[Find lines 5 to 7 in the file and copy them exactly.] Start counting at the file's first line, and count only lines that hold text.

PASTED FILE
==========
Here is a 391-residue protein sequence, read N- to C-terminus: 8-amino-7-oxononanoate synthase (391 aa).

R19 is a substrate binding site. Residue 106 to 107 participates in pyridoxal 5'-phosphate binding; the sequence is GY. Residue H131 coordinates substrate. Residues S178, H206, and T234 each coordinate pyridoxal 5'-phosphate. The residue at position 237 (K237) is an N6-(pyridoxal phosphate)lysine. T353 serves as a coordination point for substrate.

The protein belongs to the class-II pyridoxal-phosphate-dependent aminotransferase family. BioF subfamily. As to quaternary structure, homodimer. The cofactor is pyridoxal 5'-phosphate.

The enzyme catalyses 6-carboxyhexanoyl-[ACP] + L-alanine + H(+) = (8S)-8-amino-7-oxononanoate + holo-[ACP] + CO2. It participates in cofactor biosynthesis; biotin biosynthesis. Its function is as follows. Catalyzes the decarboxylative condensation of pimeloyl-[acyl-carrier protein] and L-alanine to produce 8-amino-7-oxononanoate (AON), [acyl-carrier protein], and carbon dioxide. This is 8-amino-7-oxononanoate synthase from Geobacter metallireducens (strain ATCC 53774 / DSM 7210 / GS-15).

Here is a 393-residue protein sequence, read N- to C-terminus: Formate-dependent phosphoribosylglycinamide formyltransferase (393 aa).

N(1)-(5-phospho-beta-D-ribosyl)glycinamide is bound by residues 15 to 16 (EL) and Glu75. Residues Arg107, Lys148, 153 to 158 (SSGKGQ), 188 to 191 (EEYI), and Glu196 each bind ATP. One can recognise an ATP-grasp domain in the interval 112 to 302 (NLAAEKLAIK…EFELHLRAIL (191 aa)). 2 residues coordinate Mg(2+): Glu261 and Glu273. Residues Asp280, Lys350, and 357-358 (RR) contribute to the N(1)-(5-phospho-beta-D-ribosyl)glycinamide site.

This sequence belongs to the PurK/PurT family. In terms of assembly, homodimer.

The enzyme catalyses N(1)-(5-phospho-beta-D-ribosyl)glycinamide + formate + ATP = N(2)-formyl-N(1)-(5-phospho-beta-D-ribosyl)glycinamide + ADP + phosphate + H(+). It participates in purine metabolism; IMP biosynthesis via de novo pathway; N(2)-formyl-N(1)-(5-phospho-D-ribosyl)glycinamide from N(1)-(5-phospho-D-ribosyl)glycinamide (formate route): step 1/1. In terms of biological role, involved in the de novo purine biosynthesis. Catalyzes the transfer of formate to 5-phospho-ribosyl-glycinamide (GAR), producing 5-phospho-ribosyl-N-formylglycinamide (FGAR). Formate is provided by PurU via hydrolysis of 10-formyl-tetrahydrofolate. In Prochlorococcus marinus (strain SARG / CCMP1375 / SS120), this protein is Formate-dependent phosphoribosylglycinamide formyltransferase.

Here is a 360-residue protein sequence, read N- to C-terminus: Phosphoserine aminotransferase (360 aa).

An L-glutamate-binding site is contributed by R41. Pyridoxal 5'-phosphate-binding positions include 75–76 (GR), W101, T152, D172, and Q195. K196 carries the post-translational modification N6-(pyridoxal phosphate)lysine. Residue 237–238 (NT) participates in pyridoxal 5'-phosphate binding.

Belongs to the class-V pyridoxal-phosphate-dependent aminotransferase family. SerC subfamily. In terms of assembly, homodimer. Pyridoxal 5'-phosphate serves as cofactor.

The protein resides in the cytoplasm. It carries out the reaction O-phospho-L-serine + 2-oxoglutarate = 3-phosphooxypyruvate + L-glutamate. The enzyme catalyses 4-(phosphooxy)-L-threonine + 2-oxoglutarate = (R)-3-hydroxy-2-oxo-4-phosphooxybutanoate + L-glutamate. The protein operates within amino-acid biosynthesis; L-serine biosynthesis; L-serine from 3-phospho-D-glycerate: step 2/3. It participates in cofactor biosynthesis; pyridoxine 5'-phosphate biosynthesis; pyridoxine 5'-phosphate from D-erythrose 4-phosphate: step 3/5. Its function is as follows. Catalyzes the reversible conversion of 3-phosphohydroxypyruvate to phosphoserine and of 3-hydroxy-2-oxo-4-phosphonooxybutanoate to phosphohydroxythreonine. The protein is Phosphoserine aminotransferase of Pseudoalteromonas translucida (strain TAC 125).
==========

Here is a 393-residue protein sequence, read N- to C-terminus: Formate-dependent phosphoribosylglycinamide formyltransferase (393 aa).

N(1)-(5-phospho-beta-D-ribosyl)glycinamide is bound by residues 15 to 16 (EL) and Glu75. Residues Arg107, Lys148, 153 to 158 (SSGKGQ), 188 to 191 (EEYI), and Glu196 each bind ATP. One can recognise an ATP-grasp domain in the interval 112 to 302 (NLAAEKLAIK…EFELHLRAIL (191 aa)). 2 residues coordinate Mg(2+): Glu261 and Glu273. Residues Asp280, Lys350, and 357-358 (RR) contribute to the N(1)-(5-phospho-beta-D-ribosyl)glycinamide site.

This sequence belongs to the PurK/PurT family. In terms of assembly, homodimer.